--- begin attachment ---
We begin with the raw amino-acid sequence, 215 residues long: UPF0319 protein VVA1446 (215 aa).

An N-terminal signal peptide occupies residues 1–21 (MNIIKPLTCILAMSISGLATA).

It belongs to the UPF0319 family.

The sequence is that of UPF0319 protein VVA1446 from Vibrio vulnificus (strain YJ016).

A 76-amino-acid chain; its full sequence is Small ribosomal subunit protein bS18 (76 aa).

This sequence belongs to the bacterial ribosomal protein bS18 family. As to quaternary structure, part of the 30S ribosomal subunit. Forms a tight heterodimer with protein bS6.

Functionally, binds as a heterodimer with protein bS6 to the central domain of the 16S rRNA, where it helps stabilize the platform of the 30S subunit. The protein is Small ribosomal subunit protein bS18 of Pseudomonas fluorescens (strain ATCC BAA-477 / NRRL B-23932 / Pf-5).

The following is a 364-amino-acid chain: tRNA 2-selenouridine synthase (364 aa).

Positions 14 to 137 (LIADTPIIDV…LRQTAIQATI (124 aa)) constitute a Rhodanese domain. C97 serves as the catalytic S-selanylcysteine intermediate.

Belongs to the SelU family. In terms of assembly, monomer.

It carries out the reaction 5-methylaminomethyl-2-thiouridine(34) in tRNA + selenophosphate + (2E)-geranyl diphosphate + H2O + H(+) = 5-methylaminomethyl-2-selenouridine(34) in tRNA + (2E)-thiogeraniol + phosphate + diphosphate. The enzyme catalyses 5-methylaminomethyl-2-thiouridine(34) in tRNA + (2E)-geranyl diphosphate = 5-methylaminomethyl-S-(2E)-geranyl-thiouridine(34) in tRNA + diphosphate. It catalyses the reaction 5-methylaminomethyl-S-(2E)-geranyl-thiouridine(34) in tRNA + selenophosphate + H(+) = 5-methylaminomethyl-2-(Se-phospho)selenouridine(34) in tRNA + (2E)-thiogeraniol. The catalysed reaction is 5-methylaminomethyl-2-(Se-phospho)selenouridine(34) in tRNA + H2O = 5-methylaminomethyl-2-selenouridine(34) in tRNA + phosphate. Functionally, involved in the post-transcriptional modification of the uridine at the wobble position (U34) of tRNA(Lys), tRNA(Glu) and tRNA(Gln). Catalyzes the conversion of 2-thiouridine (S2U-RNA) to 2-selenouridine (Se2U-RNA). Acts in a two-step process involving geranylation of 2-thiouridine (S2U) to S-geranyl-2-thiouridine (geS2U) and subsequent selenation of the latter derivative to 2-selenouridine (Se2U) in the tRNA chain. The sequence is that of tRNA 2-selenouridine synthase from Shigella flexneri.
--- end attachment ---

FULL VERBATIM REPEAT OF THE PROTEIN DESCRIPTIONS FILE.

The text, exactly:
We begin with the raw amino-acid sequence, 215 residues long: UPF0319 protein VVA1446 (215 aa).

An N-terminal signal peptide occupies residues 1–21 (MNIIKPLTCILAMSISGLATA).

It belongs to the UPF0319 family.

The sequence is that of UPF0319 protein VVA1446 from Vibrio vulnificus (strain YJ016).

A 76-amino-acid chain; its full sequence is Small ribosomal subunit protein bS18 (76 aa).

This sequence belongs to the bacterial ribosomal protein bS18 family. As to quaternary structure, part of the 30S ribosomal subunit. Forms a tight heterodimer with protein bS6.

Functionally, binds as a heterodimer with protein bS6 to the central domain of the 16S rRNA, where it helps stabilize the platform of the 30S subunit. The protein is Small ribosomal subunit protein bS18 of Pseudomonas fluorescens (strain ATCC BAA-477 / NRRL B-23932 / Pf-5).

The following is a 364-amino-acid chain: tRNA 2-selenouridine synthase (364 aa).

Positions 14 to 137 (LIADTPIIDV…LRQTAIQATI (124 aa)) constitute a Rhodanese domain. C97 serves as the catalytic S-selanylcysteine intermediate.

Belongs to the SelU family. In terms of assembly, monomer.

It carries out the reaction 5-methylaminomethyl-2-thiouridine(34) in tRNA + selenophosphate + (2E)-geranyl diphosphate + H2O + H(+) = 5-methylaminomethyl-2-selenouridine(34) in tRNA + (2E)-thiogeraniol + phosphate + diphosphate. The enzyme catalyses 5-methylaminomethyl-2-thiouridine(34) in tRNA + (2E)-geranyl diphosphate = 5-methylaminomethyl-S-(2E)-geranyl-thiouridine(34) in tRNA + diphosphate. It catalyses the reaction 5-methylaminomethyl-S-(2E)-geranyl-thiouridine(34) in tRNA + selenophosphate + H(+) = 5-methylaminomethyl-2-(Se-phospho)selenouridine(34) in tRNA + (2E)-thiogeraniol. The catalysed reaction is 5-methylaminomethyl-2-(Se-phospho)selenouridine(34) in tRNA + H2O = 5-methylaminomethyl-2-selenouridine(34) in tRNA + phosphate. Functionally, involved in the post-transcriptional modification of the uridine at the wobble position (U34) of tRNA(Lys), tRNA(Glu) and tRNA(Gln). Catalyzes the conversion of 2-thiouridine (S2U-RNA) to 2-selenouridine (Se2U-RNA). Acts in a two-step process involving geranylation of 2-thiouridine (S2U) to S-geranyl-2-thiouridine (geS2U) and subsequent selenation of the latter derivative to 2-selenouridine (Se2U) in the tRNA chain. The sequence is that of tRNA 2-selenouridine synthase from Shigella flexneri.